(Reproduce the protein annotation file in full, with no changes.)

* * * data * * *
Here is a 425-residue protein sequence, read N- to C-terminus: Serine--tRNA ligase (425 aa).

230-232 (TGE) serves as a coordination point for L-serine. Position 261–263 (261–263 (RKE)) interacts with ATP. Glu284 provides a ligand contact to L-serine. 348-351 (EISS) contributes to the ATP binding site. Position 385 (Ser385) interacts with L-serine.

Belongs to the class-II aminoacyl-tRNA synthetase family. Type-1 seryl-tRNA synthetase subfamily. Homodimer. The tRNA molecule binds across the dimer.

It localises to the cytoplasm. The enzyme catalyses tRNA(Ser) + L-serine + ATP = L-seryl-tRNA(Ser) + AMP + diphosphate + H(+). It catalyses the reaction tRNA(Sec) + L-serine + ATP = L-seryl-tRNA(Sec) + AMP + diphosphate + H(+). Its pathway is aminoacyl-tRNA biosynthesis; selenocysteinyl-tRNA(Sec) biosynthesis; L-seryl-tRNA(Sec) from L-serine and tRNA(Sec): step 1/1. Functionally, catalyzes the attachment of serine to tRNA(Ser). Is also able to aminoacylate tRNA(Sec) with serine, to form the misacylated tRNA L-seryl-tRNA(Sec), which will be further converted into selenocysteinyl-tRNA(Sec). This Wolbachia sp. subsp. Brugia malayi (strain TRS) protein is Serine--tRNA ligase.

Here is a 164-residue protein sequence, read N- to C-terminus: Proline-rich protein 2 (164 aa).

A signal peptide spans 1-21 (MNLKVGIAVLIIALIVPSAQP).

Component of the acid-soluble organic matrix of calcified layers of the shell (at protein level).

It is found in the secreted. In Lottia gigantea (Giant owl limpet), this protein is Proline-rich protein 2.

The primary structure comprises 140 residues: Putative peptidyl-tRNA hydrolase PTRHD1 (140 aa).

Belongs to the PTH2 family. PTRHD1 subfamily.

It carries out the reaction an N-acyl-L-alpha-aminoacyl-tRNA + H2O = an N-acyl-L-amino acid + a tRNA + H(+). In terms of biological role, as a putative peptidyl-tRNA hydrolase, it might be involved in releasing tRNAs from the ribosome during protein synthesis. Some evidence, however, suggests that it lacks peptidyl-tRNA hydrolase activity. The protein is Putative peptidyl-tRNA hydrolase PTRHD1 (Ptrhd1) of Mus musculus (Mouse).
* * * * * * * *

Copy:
Here is a 425-residue protein sequence, read N- to C-terminus: Serine--tRNA ligase (425 aa).

230-232 (TGE) serves as a coordination point for L-serine. Position 261–263 (261–263 (RKE)) interacts with ATP. Glu284 provides a ligand contact to L-serine. 348-351 (EISS) contributes to the ATP binding site. Position 385 (Ser385) interacts with L-serine.

Belongs to the class-II aminoacyl-tRNA synthetase family. Type-1 seryl-tRNA synthetase subfamily. Homodimer. The tRNA molecule binds across the dimer.

It localises to the cytoplasm. The enzyme catalyses tRNA(Ser) + L-serine + ATP = L-seryl-tRNA(Ser) + AMP + diphosphate + H(+). It catalyses the reaction tRNA(Sec) + L-serine + ATP = L-seryl-tRNA(Sec) + AMP + diphosphate + H(+). Its pathway is aminoacyl-tRNA biosynthesis; selenocysteinyl-tRNA(Sec) biosynthesis; L-seryl-tRNA(Sec) from L-serine and tRNA(Sec): step 1/1. Functionally, catalyzes the attachment of serine to tRNA(Ser). Is also able to aminoacylate tRNA(Sec) with serine, to form the misacylated tRNA L-seryl-tRNA(Sec), which will be further converted into selenocysteinyl-tRNA(Sec). This Wolbachia sp. subsp. Brugia malayi (strain TRS) protein is Serine--tRNA ligase.

Here is a 164-residue protein sequence, read N- to C-terminus: Proline-rich protein 2 (164 aa).

A signal peptide spans 1-21 (MNLKVGIAVLIIALIVPSAQP).

Component of the acid-soluble organic matrix of calcified layers of the shell (at protein level).

It is found in the secreted. In Lottia gigantea (Giant owl limpet), this protein is Proline-rich protein 2.

The primary structure comprises 140 residues: Putative peptidyl-tRNA hydrolase PTRHD1 (140 aa).

Belongs to the PTH2 family. PTRHD1 subfamily.

It carries out the reaction an N-acyl-L-alpha-aminoacyl-tRNA + H2O = an N-acyl-L-amino acid + a tRNA + H(+). In terms of biological role, as a putative peptidyl-tRNA hydrolase, it might be involved in releasing tRNAs from the ribosome during protein synthesis. Some evidence, however, suggests that it lacks peptidyl-tRNA hydrolase activity. The protein is Putative peptidyl-tRNA hydrolase PTRHD1 (Ptrhd1) of Mus musculus (Mouse).